Merry Christmas, Margaret Mead.

Chocolate Gingerbread Cake (and friends)

Chocolate Gingerbread Cake (and friends)

I was sitting at a Christmas party the other day speaking to a chum. Just by coincidence we happened to be seated next to the desserts. Why not? I brought them. My chum –a magazine editor by trade – effects an effortless casual style. I may effect a casual style but it isn’t effortless. I always feel like I’m huffing and puffing to get there. Mr. Magazine Editor routinely flies around the world dressing celebrities for photos that will run in his magazine which is read by millions. I stand in my kitchen baking and cooking for photos that will run in my blog which is read by…you. He takes great satisfaction in the end result of his work. Me too. But…

I mention that we were seated next to the desserts not as an example of my gluttony (which was well under control— that night) but as an example of the fact that sometimes I need to hear strangers’ reactions to my work. I bake for my friends and family often enough, and their reactions are always positive. For some reason (curiosity? neediness?) I feel like I need to listen to strangers for another version of the truth.

Another friend, renowned artist Laura Loving, held her annual Holiday Open Studio this past weekend and asked me to help out with a few desserts. My position next to the dessert table was the closest I can get to one-way mirror / hidden camera-style market research. A behaviorist’s study, if you will, of homo-sapien activity at the holiday dessert table.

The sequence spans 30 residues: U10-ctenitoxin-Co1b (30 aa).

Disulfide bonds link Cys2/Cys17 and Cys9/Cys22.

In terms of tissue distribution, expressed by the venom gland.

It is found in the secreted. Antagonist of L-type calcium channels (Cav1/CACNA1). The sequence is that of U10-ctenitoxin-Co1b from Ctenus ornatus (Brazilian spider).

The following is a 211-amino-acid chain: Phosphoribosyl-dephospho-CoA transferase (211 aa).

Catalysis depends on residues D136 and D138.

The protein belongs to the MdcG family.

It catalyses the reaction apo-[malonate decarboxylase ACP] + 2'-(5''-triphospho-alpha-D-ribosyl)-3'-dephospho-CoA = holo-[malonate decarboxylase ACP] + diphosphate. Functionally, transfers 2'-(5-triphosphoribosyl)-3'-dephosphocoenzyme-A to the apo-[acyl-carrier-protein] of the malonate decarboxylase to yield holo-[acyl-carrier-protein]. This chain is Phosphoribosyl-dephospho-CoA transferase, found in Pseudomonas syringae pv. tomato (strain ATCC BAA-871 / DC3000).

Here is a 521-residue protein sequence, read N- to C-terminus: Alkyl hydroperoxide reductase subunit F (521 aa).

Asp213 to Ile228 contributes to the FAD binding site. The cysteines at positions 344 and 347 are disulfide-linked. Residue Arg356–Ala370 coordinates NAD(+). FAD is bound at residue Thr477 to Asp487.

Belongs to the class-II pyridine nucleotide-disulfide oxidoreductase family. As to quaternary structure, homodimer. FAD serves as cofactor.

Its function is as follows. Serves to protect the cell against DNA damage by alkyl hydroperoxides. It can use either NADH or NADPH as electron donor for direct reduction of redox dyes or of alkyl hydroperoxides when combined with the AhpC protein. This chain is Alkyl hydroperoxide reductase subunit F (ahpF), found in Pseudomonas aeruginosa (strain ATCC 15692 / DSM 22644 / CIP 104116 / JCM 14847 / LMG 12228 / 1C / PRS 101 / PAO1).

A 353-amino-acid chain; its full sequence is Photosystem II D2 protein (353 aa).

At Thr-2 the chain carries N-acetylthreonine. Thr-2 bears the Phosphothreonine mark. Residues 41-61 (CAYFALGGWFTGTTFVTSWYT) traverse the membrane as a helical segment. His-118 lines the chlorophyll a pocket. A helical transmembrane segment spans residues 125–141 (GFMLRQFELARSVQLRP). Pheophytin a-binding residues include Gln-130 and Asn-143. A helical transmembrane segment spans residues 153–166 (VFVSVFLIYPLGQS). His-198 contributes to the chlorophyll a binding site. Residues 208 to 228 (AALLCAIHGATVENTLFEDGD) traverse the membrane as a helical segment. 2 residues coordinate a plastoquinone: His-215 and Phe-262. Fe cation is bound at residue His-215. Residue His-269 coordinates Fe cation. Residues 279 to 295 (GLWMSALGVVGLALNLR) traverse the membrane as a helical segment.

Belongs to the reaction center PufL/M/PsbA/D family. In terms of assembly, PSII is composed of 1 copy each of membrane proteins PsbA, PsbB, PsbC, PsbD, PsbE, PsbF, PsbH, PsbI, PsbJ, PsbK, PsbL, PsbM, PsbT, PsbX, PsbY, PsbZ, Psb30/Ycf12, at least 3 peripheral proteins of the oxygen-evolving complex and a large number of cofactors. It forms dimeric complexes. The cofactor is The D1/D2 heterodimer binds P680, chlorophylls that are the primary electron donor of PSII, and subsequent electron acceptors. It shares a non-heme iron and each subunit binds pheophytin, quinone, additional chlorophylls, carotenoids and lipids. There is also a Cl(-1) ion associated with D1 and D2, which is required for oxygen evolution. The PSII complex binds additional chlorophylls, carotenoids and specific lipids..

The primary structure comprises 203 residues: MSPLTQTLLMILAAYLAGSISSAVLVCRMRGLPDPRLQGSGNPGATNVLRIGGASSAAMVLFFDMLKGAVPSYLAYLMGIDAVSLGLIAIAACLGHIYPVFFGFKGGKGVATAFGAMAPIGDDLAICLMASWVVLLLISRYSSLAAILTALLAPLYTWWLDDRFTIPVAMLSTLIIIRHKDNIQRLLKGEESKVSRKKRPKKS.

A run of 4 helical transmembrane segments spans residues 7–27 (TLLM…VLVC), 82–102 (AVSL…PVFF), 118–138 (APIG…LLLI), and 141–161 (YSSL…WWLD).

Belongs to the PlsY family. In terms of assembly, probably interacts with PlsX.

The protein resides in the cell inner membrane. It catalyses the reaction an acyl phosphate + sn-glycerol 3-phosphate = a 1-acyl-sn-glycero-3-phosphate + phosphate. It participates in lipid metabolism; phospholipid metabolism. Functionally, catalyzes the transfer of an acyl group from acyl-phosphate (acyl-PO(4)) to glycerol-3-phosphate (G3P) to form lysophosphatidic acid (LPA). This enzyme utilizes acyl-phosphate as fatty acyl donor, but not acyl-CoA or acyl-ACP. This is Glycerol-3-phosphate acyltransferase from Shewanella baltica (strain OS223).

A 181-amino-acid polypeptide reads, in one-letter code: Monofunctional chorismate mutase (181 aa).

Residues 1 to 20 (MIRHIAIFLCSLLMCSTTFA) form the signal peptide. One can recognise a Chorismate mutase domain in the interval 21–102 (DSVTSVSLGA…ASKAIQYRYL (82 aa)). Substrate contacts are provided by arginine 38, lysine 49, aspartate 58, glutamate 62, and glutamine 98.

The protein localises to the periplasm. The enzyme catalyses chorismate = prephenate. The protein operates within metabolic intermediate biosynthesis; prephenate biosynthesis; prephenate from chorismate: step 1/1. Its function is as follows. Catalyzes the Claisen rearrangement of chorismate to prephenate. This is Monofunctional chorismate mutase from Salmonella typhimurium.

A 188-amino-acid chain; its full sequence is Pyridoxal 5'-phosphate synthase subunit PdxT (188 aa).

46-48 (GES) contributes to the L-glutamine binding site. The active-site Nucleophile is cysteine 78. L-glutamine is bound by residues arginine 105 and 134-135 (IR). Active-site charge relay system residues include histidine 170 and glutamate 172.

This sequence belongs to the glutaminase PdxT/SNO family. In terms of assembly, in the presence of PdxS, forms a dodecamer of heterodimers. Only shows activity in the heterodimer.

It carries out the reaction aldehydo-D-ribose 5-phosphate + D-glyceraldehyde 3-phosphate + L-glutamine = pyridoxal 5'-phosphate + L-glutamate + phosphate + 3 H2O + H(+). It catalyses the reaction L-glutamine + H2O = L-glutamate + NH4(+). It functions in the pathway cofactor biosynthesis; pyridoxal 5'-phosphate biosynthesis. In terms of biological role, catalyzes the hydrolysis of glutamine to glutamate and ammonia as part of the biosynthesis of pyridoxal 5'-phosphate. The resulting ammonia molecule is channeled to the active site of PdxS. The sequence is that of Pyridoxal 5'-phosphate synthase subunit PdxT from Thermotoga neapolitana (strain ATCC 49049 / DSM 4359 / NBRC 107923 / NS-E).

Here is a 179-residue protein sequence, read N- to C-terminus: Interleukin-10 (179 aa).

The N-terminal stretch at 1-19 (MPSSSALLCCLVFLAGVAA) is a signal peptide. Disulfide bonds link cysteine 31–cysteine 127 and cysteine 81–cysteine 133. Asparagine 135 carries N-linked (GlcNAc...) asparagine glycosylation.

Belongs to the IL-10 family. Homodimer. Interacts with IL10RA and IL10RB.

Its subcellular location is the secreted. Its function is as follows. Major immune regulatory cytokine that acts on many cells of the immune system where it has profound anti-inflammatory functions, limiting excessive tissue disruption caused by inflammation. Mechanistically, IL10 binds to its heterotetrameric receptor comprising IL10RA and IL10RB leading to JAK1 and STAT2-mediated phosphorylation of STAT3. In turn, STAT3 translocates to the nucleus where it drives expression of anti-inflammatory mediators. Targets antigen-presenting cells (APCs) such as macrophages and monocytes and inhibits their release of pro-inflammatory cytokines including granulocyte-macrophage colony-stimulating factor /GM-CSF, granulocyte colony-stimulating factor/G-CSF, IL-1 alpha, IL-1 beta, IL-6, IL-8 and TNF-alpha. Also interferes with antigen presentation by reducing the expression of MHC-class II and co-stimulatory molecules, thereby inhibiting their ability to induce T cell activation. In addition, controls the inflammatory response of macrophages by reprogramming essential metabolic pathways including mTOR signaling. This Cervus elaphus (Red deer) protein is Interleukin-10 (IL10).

Here’s what I learned.

-Kids will try cake. If they like it, they will then quickly grab two or three additional slices.

-Adults will eat a whole cookie if they like it. But the adult cookie rhythm can be somewhat elusive as the time from study to grab can be lightening fast. From what I could see, it goes something like this.

Step One: Bite cookie.

Step Two: Whilst mulling the taste, study the cookie’s appearance at close range.

Step Three: If cookie passes muster, eat remainder of cookie and take another—“for a friend. “

-Frosted items like cake are similar, and the following behavior seems to apply to both the child and adult of the species:

Step One: Bite Frosting.

Step Two: Mull taste.

Step Three: If frosting passes muster finish eating slice. If not, deposit remainder onto serviette. Then deposit filled serviette on rear corner of dessert table. (Thus somewhat fulfilling the belief that the cake part of cupcakes is merely a vessel to carry the frosting.)

(Are you keeping up? Let me know if you need this put into a Visio Workflow illustration.)

Every once in a while I was treated to a bonus when people would approach the desserts in pairs. Usually one of the pair was the designated taster. The other would watch intently for visual cues as to whether the item in question was acceptable. If it was, then the item was either shared (women) or an additional piece was procured (men and married couples.) Verbal cues were few and far between in this sampling; only the occasional, “Well?” and nodding “Mmmm, okay…” could be sampled.